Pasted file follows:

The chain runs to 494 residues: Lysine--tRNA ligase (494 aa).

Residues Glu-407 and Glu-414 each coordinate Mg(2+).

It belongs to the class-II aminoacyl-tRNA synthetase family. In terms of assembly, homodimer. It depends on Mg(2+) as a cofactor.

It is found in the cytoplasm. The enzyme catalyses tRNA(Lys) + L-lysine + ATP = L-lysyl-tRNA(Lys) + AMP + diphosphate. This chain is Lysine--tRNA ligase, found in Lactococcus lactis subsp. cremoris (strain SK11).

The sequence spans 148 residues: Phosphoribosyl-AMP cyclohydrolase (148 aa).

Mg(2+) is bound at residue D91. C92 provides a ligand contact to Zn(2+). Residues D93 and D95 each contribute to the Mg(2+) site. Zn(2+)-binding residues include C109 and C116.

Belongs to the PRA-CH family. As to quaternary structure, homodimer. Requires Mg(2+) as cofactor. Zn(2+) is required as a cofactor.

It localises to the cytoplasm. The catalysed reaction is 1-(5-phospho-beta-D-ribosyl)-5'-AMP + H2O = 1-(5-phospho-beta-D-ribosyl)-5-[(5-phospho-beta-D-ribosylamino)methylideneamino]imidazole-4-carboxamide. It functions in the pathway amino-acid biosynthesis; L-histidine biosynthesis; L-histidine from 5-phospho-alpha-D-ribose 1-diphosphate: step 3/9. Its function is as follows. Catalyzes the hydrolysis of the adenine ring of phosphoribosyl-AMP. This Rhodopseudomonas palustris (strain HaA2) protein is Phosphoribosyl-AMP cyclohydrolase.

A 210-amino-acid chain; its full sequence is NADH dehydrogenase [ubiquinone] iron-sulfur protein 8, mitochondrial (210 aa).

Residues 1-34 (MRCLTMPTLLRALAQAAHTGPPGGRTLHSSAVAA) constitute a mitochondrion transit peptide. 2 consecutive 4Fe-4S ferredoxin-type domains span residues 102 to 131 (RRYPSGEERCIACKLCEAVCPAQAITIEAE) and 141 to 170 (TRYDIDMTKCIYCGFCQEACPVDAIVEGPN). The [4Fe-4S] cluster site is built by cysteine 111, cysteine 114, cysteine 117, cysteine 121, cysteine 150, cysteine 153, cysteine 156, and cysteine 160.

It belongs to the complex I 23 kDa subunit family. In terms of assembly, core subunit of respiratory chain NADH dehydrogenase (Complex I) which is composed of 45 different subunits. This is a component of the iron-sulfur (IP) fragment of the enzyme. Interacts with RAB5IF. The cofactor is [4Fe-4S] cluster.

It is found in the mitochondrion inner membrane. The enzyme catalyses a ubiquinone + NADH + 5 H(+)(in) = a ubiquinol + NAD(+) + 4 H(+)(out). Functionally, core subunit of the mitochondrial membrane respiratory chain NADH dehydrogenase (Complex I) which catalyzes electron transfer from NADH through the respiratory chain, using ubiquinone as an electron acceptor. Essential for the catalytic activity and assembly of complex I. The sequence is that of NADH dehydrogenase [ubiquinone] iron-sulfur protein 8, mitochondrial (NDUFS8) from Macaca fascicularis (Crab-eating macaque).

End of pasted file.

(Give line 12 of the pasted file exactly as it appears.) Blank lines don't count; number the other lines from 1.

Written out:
It is found in the mitochondrion inner membrane. The enzyme catalyses a ubiquinone + NADH + 5 H(+)(in) = a ubiquinol + NAD(+) + 4 H(+)(out). Functionally, core subunit of the mitochondrial membrane respiratory chain NADH dehydrogenase (Complex I) which catalyzes electron transfer from NADH through the respiratory chain, using ubiquinone as an electron acceptor. Essential for the catalytic activity and assembly of complex I. The sequence is that of NADH dehydrogenase [ubiquinone] iron-sulfur protein 8, mitochondrial (NDUFS8) from Macaca fascicularis (Crab-eating macaque).